December 19, 2012  |  Publications
Digging Deeper: The William S. Paley Collection: A Taste for Modernism

Pablo Picasso. Boy Leading a Horse. 1905-06. Oil on canvas, 7′ 2 7/8″ x 51 5/8″ (220.6 x 131.2 cm). The William S. Paley Collection. © 2013 Estate of Pablo Picasso/Artists Rights Society (ARS), New York

History and progress—two seemingly diametrically opposed concepts. Yet, both are expertly realized in Pablo Picasso’s Boy Leading a Horse, one of the masterpieces featured in The William S. Paley Collection: A Taste for Modernism. In this catalogue, MoMA’s former Director Emeritus of Painting and Sculpture, William Rubin, analyzes in depth how this Rose Period painting marks a point in Picasso’s career when his work was on the brink of ingenuity yet steeped in history at the same time. Throughout his discussion, Rubin not only situates Boy Leading a Horse in the context of the artist’s oeuvre, but also within the spectrum of art history as a whole. He illustrates how Picasso both draws inspiration from his contemporaries and demonstrates his extensive art historical knowledge, even referencing as far back as Ancient Greek sculpture. Further, Rubin examines how the boy in the painting, P’tit Louis, acts as the artist’s surrogate. Therefore, the work can be read as Picasso himself leading his loyal steed into the future, into the age of Cubism.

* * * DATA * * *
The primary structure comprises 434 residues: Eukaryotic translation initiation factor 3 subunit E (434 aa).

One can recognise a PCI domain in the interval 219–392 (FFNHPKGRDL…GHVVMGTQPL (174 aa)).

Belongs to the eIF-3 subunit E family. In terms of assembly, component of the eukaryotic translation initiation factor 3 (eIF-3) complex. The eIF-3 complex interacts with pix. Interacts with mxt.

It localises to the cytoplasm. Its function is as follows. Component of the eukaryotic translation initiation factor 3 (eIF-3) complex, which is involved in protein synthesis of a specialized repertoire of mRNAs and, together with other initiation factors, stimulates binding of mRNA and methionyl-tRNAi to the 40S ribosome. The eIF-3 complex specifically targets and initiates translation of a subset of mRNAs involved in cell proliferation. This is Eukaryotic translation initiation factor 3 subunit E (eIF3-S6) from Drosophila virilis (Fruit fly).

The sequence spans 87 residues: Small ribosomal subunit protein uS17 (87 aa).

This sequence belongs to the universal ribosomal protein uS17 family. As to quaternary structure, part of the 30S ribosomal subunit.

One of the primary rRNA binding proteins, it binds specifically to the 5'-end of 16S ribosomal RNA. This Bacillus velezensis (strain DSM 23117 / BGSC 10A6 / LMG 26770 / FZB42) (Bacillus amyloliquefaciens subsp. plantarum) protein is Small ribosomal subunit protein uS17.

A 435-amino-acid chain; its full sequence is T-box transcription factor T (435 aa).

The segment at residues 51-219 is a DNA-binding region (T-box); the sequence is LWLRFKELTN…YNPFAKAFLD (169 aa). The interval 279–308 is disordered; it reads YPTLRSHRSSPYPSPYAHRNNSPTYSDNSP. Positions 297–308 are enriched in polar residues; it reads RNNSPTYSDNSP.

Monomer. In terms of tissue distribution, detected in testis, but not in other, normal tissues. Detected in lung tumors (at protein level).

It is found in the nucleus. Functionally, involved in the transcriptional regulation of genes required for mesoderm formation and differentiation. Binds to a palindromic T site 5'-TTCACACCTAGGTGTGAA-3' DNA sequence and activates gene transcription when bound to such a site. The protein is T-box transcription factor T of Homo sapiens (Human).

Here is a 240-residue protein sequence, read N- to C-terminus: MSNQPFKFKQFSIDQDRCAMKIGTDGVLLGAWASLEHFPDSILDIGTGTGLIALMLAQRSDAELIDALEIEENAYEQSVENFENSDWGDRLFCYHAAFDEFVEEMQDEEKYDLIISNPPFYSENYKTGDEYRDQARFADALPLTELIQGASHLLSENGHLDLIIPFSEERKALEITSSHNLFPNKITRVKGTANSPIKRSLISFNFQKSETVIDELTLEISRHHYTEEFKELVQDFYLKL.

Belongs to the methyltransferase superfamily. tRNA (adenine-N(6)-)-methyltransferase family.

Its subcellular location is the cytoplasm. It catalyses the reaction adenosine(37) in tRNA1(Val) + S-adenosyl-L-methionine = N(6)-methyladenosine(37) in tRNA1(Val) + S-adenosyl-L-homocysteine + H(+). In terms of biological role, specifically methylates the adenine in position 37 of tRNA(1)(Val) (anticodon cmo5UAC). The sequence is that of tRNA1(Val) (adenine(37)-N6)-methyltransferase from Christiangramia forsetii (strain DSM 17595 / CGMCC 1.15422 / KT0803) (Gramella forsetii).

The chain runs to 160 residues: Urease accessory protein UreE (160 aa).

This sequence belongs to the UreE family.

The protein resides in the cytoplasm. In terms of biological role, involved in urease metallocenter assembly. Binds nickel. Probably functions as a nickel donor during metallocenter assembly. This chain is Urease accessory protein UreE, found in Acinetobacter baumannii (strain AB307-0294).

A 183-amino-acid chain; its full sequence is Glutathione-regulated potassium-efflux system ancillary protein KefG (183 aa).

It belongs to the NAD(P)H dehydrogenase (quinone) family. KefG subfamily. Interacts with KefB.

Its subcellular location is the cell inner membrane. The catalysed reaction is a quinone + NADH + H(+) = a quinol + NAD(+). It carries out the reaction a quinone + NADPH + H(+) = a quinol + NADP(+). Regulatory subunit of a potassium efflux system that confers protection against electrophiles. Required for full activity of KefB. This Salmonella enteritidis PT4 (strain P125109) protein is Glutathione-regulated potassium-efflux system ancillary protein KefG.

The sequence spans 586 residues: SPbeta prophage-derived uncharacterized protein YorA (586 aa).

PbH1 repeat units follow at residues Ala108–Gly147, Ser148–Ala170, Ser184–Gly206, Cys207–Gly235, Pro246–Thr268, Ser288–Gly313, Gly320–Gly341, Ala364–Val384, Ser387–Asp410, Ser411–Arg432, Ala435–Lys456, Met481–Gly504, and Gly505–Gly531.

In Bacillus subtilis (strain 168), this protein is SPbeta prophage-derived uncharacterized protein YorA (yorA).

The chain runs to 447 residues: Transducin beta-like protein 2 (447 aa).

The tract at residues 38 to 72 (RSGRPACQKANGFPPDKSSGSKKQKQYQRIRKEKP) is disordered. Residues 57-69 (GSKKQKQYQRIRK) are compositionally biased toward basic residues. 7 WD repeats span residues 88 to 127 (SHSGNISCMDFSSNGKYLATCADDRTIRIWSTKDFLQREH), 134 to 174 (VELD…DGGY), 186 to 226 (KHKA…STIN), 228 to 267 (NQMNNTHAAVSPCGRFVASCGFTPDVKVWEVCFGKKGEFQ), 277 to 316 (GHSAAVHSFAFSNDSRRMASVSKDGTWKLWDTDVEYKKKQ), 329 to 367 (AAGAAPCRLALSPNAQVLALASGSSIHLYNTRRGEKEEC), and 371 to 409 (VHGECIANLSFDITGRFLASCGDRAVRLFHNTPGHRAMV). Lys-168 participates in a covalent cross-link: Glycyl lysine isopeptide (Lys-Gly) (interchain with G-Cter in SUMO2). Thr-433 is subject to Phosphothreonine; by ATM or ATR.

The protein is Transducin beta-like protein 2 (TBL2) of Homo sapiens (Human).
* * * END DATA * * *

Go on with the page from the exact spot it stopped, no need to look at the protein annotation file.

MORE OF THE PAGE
Cover of The William S. Paley Collection: A Taste for Modernism

William S. Paley, founder of CBS Inc., was an enthusiastic collector of modern art and an active supporter of the Museum throughout his life, serving as President, Chairman, and Chairman Emeritus. The William S. Paley Collection: A Taste for Modernism was originally published in 1992 to accompany an exhibition celebrating MoMA’s acquisition of his extraordinary personal art collection. This newly redesigned edition of the book has been released to accompany a tour of the collection throughout the United States and Canada.

The Paley collection includes many other landmark works by modern masters such as Paul Cézanne, André Derain, and Henri Matisse, and all are illustrated in the catalogue, accompanied by an insightful and illuminating commentary written by either Rubin or Mathew Armstrong. The book allows the viewer to feel as well acquainted with the works as Mr. Paley must have been. The intimate connection it affords is appropriate as modernism’s “emphasis on the private, individual experience [marked] not only the art Mr. Paley bought, but the way he lived with it.”

For a sneak peek at more artworks from the Paley collection, download a preview of the catalogue.